As the U.S. lodging industry continues to post healthy results, it is worth examining some niche products and their performance. Many extended-stay chains are now offering their guestsrooms with a full kitchen and, often, silverware and dishware that allow them to make the room truly a home away from home. Oftentimes, consultants or contractors on long-term assignments prefer this type of property because it is geared to a long-term guest’s specific needs. Beyond a full kitchen, other services, such as housekeeping and laundry, are modified to accommodate guests who do not want or need daily housekeeping services.
Because extended-stay chains operate at various price points, STR breaks the extended-stay universe into two distinct groups: upper and lower. In 2015, the upper extended-stay average daily rate (ADR) was $137.30. The lower extended-stay ADR for the same year was $63.50. Given these ADRs, it is probably fair to assume that upper-end extended-stay properties compete more with upscale and upper-upscale properties and that lower-end, extended-stay hotels compete more with midscale and economy properties.
Interestingly, the occupancy for both classes of extended-stay chains has been consistently outperforming other U.S. market tiers; in 2015 the upper chains achieved 71.2 percent occupancy and the lower chains achieved 74.1 percent. It is also worth noting that the lower-end chains have been reporting occupancy of over 70 percent since 2010, a time when many properties across the United States were still struggling with the aftermath of the Great Recession.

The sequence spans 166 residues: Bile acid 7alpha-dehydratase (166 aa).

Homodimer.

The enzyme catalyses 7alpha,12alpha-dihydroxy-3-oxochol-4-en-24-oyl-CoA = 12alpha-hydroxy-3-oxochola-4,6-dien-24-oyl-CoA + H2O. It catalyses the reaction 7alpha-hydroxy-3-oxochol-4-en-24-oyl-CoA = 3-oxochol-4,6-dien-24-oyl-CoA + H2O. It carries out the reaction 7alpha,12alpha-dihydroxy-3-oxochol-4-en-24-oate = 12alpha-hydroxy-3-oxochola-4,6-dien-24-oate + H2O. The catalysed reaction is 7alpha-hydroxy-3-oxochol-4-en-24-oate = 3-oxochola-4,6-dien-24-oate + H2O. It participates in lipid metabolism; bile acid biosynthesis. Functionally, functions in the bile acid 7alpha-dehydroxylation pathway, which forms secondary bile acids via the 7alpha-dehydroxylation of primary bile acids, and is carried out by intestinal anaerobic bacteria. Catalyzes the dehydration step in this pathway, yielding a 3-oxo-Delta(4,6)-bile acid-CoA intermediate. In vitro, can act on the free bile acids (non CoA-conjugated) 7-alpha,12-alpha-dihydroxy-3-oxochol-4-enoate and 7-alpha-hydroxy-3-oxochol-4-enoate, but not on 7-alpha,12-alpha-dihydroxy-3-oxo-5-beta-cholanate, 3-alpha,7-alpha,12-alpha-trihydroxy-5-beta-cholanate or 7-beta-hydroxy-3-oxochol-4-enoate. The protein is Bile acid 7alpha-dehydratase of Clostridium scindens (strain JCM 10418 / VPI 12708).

High occupancies and ADRs have not gone unnoticed by the developer community. Supply growth ending in February 2016 was 7.4 percent on an annualized level, which is roughly six-times higher than the national average. Obviously these new rooms need to be absorbed, but so far occupancies do not seem to indicate a supply problem. Looking to the recent past, there has been some turbulence in this area, however. During the Great Recession, when most developers stopped pursuing new deals, the annualized supply growth for upper-end, extended-stay chains in December of 2009 was 10.1 percent, and for lower extended-stay chains it was 8.6 percent. These numbers are noteworthy in their magnitude, but also in how quickly they fell in the following years. Developer financing dried up and the result was a supply percent change in 2012 of only 1.8 percent for upper and only 1 percent for lower extended-stay brands. It will be worth watching if the current rapid addition of new rooms will play out similarly in this part of the cycle.
High occupancies and limited new supply have allowed operators of lower extended-stay properties to increase their room rates meaningfully over the last few years. ADR percent change has been over 6 percent in the last four years, which is higher than the national average. For higher-end hotels, ADR growth peaked in 2015 at 5 percent after the Great Recession. This is much lower than the 2006 ADR change of 9.1 percent.
Looking ahead, we would expect more pricing power in the lower end extended-stay chains as occupancies should remain high. But the new supply of upper end extended-stay properties could have negative implications for results in the near future.
About the Author
Jan Freitag is senior vice president of STR.